Maria Sharapova

Maria Sharapova to join NBC Olympics in Sochi

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Maria Sharapova will serve as a correspondent for NBC Olympics during the Winter Games in her hometown of Sochi.

Sharapova was born in Siberia, moved to Sochi with her family at age 2 and lived there until she moved to Florida at 6 to train at Nick Bollettieri‘s academy.

She will offer insight and commentary on Russia’s first Winter Games for NBC Olympics in February.

“Maria transcends sports as one of the world’s most recognizable stars,” said Jim Bell, Executive Producer of NBC Olympics. “Growing up in Sochi until she was 6 years old and with family and friends still living in the area, Maria will offer a unique and personal perspective on a place she knows so well.”

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Sharapova, 26, made her Olympic debut in 2012, winning silver at Wimbledon and carrying the Russian flag at the Opening Ceremony.

She’s a four-time major champion, a career Grand Slam winner and the fourth-ranked woman in the world.

“I’m thrilled to be joining the NBC family for this year’s Olympic Games in my hometown of Sochi,” Sharapova told E!. “The Olympic experience is unlike anything else, and as a past Olympian it means even more to me for the Games to be hosted in such a remarkable place. Sochi has such a rich history and culture, and I’m excited that it will now hold a place in so many athletes’ hearts from all over the world.”

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Tori Bowie does not want to double at world champs

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Add Tori Bowie to the list of sprinters not looking to double at the world championships in August.

Bowie won the 100m and finished third in the 200m at the USATF Outdoor Championships, part of the TeamUSA Summer Champions Series, presented by Comcast.

That put her on the U.S. team for worlds in London in both sprints.

But Bowie, who earned Rio 100m silver and 200m bronze, was exhausted after four days of racing in Sacramento heat that eclipsed 110 degrees.

“I for sure don’t want to do the double [at worlds],” Bowie said Sunday. “I just wanted to give myself an option [to race the 100m or the 200m].”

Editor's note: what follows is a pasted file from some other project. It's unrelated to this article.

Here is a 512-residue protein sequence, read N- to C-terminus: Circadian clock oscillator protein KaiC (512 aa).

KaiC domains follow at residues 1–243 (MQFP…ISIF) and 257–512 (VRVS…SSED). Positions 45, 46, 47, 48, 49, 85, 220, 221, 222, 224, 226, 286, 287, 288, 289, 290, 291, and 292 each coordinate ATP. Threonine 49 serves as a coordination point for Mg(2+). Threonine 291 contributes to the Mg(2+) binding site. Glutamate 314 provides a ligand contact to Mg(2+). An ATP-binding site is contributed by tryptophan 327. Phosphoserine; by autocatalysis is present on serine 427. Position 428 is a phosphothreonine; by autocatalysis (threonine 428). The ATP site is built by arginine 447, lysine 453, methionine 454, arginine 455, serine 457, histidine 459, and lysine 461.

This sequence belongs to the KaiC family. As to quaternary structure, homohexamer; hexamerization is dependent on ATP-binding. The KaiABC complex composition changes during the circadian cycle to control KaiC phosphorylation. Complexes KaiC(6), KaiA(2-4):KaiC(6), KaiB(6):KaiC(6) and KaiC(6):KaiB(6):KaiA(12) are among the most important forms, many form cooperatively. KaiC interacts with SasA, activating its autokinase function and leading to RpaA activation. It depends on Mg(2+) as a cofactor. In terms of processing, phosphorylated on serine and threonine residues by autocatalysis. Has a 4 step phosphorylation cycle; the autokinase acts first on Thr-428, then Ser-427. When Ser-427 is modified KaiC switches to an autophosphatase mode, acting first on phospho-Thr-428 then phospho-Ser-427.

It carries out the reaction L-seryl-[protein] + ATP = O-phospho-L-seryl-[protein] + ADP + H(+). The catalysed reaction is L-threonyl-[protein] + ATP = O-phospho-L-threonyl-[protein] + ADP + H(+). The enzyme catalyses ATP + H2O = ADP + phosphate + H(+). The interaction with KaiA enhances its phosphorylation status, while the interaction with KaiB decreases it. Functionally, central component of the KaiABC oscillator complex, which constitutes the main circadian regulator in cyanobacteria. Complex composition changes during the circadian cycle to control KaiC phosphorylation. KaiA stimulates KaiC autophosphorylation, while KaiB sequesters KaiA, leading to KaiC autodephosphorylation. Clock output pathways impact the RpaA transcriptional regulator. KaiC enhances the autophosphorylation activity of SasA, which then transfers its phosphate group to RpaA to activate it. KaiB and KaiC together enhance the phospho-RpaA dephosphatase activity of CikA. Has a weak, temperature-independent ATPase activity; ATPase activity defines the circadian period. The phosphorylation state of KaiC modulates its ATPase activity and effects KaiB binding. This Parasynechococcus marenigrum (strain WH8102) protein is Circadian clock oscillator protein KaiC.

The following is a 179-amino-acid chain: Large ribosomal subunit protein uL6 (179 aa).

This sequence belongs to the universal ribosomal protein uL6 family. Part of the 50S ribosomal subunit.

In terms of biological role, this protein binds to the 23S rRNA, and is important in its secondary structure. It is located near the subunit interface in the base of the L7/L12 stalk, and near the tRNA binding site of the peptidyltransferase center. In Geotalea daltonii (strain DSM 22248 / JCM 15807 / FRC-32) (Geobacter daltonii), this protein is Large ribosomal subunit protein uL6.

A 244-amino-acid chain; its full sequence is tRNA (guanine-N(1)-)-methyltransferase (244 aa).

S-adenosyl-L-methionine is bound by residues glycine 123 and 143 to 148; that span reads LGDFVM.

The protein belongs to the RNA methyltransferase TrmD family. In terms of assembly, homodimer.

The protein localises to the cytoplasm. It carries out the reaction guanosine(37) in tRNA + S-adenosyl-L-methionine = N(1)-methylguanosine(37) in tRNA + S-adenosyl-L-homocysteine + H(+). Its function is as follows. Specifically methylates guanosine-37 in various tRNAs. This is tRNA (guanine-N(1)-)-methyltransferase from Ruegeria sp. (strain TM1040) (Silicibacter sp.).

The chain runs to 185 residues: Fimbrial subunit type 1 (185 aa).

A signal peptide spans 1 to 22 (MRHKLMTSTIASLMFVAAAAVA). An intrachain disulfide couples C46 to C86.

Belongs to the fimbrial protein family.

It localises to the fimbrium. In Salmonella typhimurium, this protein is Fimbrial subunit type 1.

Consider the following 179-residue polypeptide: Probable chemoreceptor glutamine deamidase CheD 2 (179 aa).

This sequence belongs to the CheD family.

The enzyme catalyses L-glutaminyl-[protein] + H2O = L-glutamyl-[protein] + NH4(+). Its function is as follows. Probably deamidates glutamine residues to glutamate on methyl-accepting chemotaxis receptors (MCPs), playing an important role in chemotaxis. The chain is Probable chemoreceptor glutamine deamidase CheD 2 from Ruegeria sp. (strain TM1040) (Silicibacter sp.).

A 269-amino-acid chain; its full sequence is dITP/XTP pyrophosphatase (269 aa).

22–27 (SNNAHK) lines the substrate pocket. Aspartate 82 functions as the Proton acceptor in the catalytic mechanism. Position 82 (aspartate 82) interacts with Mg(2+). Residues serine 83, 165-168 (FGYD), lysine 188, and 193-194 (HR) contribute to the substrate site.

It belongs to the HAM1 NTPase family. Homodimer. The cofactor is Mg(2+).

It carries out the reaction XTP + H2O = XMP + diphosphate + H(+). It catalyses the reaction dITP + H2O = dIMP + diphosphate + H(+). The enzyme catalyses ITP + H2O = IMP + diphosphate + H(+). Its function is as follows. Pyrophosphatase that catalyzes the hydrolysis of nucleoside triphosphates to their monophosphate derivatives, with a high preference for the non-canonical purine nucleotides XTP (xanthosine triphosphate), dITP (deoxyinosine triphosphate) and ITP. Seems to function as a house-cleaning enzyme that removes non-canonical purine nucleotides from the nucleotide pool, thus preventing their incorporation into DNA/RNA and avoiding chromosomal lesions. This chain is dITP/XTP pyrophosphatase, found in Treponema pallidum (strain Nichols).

Bowie said she and her coaches will probably decide her racing schedule for worlds in the next two to three weeks.

“More than anything I wanted to try to get this 100m right and try to achieve a gold medal somewhere,” Bowie said, according to TeamUSA.org. “I don’t have a gold medal yet individually, so that’s my main concern right now.”

If Bowie drops the 100m, Olympian Morolake Akinosun is in line to take her spot. If she drops the 200m, it’s Ariana Washington.

“I already experienced that, I did the double in Rio,” Bowie said. “I collected my two medals that I wanted to collect in both events. Right now, I’m satisfied.”

Deajah Stevens and Christian Coleman also made the U.S. team in both the 100m and 200m and are expected to compete in both events.

Meanwhile, both Olympic 200m champions — Usain Bolt and Elaine Thompson — are expected to sit out the 200m in London to focus on the 100m.

World 200m silver medalist Justin Gatlin, 2012 Olympic 200m champion Allyson Felix and LaShawn Merritt all pulled out of the 200m at USATF Outdoors, ruling out world championships doubles.

Gatlin doubled in 2015. Felix doubled in 2011 (200m and 400m) and tried to for Rio but finished fourth in the 200m at the Olympic Trials. Merritt raced the 200m and 400m in Rio.

Both Olympic 400m champions — Wayde van Niekerk of South Africa and Shaunae Miller-Uibo of the Bahamas — plan to also race the 200m at worlds.

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World Taekwondo Federation drops acronym due to ‘negative connotations’

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The World Taekwondo Federation dropped its “WTF” acronym due to “negative connotations” and changed its logo and its name to World Taekwondo.

“In the digital age, the acronym of our federation has developed negative connotations unrelated to our organization,” World Taekwondo President Chungwon Choue said in a press release. “It was important that we rebranded to better engage with our fans. World Taekwondo is distinctive and simple to understand.”

The move was almost two years in the making.

In December 2015, World Taekwondo said it planned to lessen the use of the WTF acronym for marketing purposes, according to Inside the Games, but at the time did not plan to fully change the name.

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